Meet Faris Khalifa, a writer and a guitar player from Liverpool, England. Like most of us, he likes video games, movies and meeting new people.
But Khalifa has a secret, something he doesn't share with everyone for fear of being discriminated against.
Khalifa says he was diagnosed with post-traumatic stress disorder (PTSD), severe depression and generalized anxiety disorder in 2003.
The National Alliance on Mental Illness says that one in four adults in the United States experience some form of mental illness annually. But there are still a lot of misconceptions surrounding mental illnesses and their treatment.
So here's the truth: Mental illness is a medical condition that, like many others, can be treated over time, even if the process is often long and painstaking.
Khalifa says his doctors tried everything, but the treatment wasn't working.
He says he ended up losing a lot of weight, and had trouble doing basic things like sleeping and walking.
His illness also took the things that were most precious to him away.
"Mental illness cost me my friends, my girlfriend, my appearance and, just when I thought I had nothing, it came and took that away too. Mental illness is like a devil riding your back -- it gets heavier each day and so does your heart," Khalifa told A+ in an email.
Gathering the courage to share his story openly with others was a understandable challenge.
According to an article published in the journal World Psychiatry, the misconceptions about mental illness are many: "people with mental illness are homicidal maniacs... have childlike perceptions of the world... are responsible for their illness because they have weak character."
The article further indicates the forms of discrimination people use towards their peers suffering from mental disorder:
"Fear and exclusion: persons with severe mental illness should be feared and, therefore, be kept out of most communities;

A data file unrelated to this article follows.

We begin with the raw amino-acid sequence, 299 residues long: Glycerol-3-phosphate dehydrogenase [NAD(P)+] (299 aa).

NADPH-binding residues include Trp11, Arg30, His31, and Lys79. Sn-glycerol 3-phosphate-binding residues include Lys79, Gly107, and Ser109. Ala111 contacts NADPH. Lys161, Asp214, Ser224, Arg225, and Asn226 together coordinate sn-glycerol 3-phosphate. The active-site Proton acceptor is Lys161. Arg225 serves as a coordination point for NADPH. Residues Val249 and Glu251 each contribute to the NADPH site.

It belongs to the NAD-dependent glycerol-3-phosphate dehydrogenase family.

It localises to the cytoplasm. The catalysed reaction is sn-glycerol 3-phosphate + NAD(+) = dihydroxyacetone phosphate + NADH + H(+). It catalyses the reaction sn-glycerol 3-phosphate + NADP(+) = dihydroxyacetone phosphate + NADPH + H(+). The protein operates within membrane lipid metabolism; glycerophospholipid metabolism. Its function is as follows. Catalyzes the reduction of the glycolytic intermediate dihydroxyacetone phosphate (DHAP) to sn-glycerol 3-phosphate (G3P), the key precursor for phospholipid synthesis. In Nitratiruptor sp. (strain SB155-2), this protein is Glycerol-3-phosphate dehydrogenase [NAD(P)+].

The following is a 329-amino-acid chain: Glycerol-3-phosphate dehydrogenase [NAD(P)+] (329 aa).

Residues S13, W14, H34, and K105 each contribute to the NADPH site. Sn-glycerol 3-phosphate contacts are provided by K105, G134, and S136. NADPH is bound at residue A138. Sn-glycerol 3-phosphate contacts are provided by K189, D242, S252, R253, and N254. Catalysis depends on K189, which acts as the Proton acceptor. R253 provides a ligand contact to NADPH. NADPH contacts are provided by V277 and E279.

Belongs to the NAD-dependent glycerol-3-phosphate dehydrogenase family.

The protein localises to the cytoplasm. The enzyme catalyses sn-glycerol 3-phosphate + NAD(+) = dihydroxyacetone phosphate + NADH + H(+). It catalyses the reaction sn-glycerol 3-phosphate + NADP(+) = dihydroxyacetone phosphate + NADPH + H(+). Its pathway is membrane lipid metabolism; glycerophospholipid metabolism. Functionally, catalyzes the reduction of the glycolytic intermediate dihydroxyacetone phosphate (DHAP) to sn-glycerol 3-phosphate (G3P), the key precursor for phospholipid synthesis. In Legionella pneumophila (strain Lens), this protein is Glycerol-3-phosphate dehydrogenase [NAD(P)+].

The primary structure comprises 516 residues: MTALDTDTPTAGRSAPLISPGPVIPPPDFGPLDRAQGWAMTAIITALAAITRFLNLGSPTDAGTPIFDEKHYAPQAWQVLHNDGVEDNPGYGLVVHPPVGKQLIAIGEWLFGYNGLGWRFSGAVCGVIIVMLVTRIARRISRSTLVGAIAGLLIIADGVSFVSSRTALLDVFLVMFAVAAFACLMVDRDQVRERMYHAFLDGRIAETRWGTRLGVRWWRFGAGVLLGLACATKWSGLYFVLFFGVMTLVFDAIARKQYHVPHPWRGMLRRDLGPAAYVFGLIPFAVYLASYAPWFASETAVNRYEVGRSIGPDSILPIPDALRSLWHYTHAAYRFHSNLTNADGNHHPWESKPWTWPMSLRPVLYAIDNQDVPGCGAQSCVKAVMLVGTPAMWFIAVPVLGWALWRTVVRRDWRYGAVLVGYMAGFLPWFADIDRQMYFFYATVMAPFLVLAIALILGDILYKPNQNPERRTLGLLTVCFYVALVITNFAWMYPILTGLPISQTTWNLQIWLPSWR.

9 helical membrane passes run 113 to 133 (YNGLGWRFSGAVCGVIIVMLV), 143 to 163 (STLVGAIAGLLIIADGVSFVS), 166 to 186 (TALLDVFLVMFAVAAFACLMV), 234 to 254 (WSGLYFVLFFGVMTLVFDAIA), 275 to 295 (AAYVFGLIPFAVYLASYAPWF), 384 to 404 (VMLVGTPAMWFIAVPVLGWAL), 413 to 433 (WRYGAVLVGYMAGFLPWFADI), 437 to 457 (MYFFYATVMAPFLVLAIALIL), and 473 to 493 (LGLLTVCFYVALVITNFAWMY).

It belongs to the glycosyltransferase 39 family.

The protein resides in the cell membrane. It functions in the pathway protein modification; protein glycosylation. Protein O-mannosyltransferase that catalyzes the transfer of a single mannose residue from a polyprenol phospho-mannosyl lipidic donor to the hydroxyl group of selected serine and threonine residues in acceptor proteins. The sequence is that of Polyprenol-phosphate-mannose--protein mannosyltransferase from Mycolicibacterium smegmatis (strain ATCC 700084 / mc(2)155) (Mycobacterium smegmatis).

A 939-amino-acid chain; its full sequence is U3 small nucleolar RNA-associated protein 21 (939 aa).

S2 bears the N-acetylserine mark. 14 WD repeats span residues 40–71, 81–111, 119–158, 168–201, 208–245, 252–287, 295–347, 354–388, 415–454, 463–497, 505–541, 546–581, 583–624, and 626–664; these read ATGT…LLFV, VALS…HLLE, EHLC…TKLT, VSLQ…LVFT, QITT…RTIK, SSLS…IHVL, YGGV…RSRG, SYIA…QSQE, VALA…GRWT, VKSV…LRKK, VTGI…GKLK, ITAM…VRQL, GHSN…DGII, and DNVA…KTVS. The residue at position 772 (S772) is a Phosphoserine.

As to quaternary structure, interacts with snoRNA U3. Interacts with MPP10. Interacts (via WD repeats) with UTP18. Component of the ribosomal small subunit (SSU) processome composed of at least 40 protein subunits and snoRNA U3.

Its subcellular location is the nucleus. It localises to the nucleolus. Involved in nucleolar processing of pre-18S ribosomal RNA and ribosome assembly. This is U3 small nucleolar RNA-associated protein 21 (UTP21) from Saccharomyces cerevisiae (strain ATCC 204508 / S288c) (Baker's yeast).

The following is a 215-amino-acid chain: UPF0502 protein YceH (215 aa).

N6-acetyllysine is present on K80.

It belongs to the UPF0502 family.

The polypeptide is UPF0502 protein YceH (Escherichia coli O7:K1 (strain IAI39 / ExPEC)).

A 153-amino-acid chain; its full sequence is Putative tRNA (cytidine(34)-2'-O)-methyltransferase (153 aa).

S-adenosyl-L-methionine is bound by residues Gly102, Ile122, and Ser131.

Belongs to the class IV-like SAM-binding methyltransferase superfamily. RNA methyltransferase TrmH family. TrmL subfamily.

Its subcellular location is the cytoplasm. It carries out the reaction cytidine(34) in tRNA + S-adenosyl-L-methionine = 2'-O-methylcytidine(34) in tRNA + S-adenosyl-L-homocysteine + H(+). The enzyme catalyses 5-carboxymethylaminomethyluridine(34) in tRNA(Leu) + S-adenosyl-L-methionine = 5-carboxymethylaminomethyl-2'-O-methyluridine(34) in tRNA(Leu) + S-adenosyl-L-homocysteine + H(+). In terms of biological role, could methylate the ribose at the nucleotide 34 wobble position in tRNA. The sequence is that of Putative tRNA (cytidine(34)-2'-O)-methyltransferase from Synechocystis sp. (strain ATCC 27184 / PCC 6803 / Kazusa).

Authoritarianism: persons with severe mental illness are irresponsible, so life decisions should be made by others;
Benevolence: persons with severe mental illness are childlike and need to be cared for."
Watch Khalifa open up about his heartbreaking experience in this video, and how his life changed for the better once he started talking.
Khalifa says going public about his illness was the bravest thing he's ever done and, consequently, the most liberating one. Since he posted his video on YouTube, he has received many messages of support, some of them from people dealing with the exact same thing.
"The whole world saw me at my worst. It was a chance I took and it paid off in a way I could never imagine. The best I could of hoped for was a kind ear, but what I didn't expect what thousands of people standing up and not only saying 'we're with you' but also 'me too,'" Khalifa told A+.
He added that he's grateful for the support he got from his friends, and gives a piece of advice for those who might know someone who needs help.
"Help and support comes from being there. Don't try to understand what the other person is going through, that's almost impossible. Instead, listen. Remind them that they're not alone, that no matter how strange ands disfigured their demons might be, to not turn away and be there for them," Faris told A+.
"Instead of hiding my mental health problems, I wear them as armor. A proof, that I had a story and proof that I am still fighting."
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